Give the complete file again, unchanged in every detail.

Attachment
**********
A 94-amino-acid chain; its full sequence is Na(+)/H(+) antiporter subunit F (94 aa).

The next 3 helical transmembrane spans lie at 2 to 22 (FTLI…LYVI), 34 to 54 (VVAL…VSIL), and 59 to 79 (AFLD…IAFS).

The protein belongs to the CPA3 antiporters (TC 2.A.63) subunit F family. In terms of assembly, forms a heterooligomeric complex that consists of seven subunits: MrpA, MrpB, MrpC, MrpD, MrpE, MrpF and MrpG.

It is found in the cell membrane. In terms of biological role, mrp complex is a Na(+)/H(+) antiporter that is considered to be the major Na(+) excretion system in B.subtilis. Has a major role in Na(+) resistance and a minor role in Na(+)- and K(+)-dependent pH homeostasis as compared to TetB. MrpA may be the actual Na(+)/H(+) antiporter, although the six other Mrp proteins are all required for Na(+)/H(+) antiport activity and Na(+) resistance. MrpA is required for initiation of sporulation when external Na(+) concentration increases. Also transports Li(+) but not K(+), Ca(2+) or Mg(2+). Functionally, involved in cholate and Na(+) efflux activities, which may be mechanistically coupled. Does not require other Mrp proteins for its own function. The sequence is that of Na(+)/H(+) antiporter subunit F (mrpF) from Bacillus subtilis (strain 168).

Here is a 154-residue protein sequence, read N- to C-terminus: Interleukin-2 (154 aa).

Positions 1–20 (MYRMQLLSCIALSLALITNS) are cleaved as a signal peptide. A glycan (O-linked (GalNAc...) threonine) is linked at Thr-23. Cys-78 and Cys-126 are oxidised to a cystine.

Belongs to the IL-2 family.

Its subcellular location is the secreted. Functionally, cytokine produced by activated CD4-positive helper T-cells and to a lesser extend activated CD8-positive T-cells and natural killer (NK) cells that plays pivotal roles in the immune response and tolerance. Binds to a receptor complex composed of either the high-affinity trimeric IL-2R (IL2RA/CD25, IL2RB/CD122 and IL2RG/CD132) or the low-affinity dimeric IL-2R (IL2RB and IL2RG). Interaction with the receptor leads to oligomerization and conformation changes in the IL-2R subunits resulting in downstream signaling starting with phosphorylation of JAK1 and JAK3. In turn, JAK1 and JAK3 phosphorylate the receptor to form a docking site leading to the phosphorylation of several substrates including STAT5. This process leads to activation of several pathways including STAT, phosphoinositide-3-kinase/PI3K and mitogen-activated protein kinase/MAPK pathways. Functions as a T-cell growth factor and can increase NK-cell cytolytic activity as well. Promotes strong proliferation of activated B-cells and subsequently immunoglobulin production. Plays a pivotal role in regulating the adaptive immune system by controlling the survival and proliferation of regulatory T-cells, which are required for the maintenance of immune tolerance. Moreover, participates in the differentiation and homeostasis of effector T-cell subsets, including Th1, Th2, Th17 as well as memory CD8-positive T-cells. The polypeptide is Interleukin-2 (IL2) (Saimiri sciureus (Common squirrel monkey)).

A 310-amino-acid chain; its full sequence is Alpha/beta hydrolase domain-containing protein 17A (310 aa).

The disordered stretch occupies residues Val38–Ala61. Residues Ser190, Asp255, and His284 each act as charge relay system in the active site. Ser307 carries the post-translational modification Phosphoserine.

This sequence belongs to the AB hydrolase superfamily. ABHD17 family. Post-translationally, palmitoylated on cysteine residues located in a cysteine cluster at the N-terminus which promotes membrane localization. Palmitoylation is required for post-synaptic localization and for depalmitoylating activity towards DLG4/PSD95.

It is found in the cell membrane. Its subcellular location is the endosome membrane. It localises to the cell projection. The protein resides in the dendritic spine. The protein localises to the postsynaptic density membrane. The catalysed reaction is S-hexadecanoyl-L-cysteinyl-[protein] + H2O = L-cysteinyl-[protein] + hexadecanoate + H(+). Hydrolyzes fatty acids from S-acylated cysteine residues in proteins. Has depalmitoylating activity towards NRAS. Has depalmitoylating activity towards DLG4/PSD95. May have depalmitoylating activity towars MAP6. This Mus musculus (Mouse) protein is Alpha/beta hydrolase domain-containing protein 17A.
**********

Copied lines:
A 94-amino-acid chain; its full sequence is Na(+)/H(+) antiporter subunit F (94 aa).

The next 3 helical transmembrane spans lie at 2 to 22 (FTLI…LYVI), 34 to 54 (VVAL…VSIL), and 59 to 79 (AFLD…IAFS).

The protein belongs to the CPA3 antiporters (TC 2.A.63) subunit F family. In terms of assembly, forms a heterooligomeric complex that consists of seven subunits: MrpA, MrpB, MrpC, MrpD, MrpE, MrpF and MrpG.

It is found in the cell membrane. In terms of biological role, mrp complex is a Na(+)/H(+) antiporter that is considered to be the major Na(+) excretion system in B.subtilis. Has a major role in Na(+) resistance and a minor role in Na(+)- and K(+)-dependent pH homeostasis as compared to TetB. MrpA may be the actual Na(+)/H(+) antiporter, although the six other Mrp proteins are all required for Na(+)/H(+) antiport activity and Na(+) resistance. MrpA is required for initiation of sporulation when external Na(+) concentration increases. Also transports Li(+) but not K(+), Ca(2+) or Mg(2+). Functionally, involved in cholate and Na(+) efflux activities, which may be mechanistically coupled. Does not require other Mrp proteins for its own function. The sequence is that of Na(+)/H(+) antiporter subunit F (mrpF) from Bacillus subtilis (strain 168).

Here is a 154-residue protein sequence, read N- to C-terminus: Interleukin-2 (154 aa).

Positions 1–20 (MYRMQLLSCIALSLALITNS) are cleaved as a signal peptide. A glycan (O-linked (GalNAc...) threonine) is linked at Thr-23. Cys-78 and Cys-126 are oxidised to a cystine.

Belongs to the IL-2 family.

Its subcellular location is the secreted. Functionally, cytokine produced by activated CD4-positive helper T-cells and to a lesser extend activated CD8-positive T-cells and natural killer (NK) cells that plays pivotal roles in the immune response and tolerance. Binds to a receptor complex composed of either the high-affinity trimeric IL-2R (IL2RA/CD25, IL2RB/CD122 and IL2RG/CD132) or the low-affinity dimeric IL-2R (IL2RB and IL2RG). Interaction with the receptor leads to oligomerization and conformation changes in the IL-2R subunits resulting in downstream signaling starting with phosphorylation of JAK1 and JAK3. In turn, JAK1 and JAK3 phosphorylate the receptor to form a docking site leading to the phosphorylation of several substrates including STAT5. This process leads to activation of several pathways including STAT, phosphoinositide-3-kinase/PI3K and mitogen-activated protein kinase/MAPK pathways. Functions as a T-cell growth factor and can increase NK-cell cytolytic activity as well. Promotes strong proliferation of activated B-cells and subsequently immunoglobulin production. Plays a pivotal role in regulating the adaptive immune system by controlling the survival and proliferation of regulatory T-cells, which are required for the maintenance of immune tolerance. Moreover, participates in the differentiation and homeostasis of effector T-cell subsets, including Th1, Th2, Th17 as well as memory CD8-positive T-cells. The polypeptide is Interleukin-2 (IL2) (Saimiri sciureus (Common squirrel monkey)).

A 310-amino-acid chain; its full sequence is Alpha/beta hydrolase domain-containing protein 17A (310 aa).

The disordered stretch occupies residues Val38–Ala61. Residues Ser190, Asp255, and His284 each act as charge relay system in the active site. Ser307 carries the post-translational modification Phosphoserine.

This sequence belongs to the AB hydrolase superfamily. ABHD17 family. Post-translationally, palmitoylated on cysteine residues located in a cysteine cluster at the N-terminus which promotes membrane localization. Palmitoylation is required for post-synaptic localization and for depalmitoylating activity towards DLG4/PSD95.

It is found in the cell membrane. Its subcellular location is the endosome membrane. It localises to the cell projection. The protein resides in the dendritic spine. The protein localises to the postsynaptic density membrane. The catalysed reaction is S-hexadecanoyl-L-cysteinyl-[protein] + H2O = L-cysteinyl-[protein] + hexadecanoate + H(+). Hydrolyzes fatty acids from S-acylated cysteine residues in proteins. Has depalmitoylating activity towards NRAS. Has depalmitoylating activity towards DLG4/PSD95. May have depalmitoylating activity towars MAP6. This Mus musculus (Mouse) protein is Alpha/beta hydrolase domain-containing protein 17A.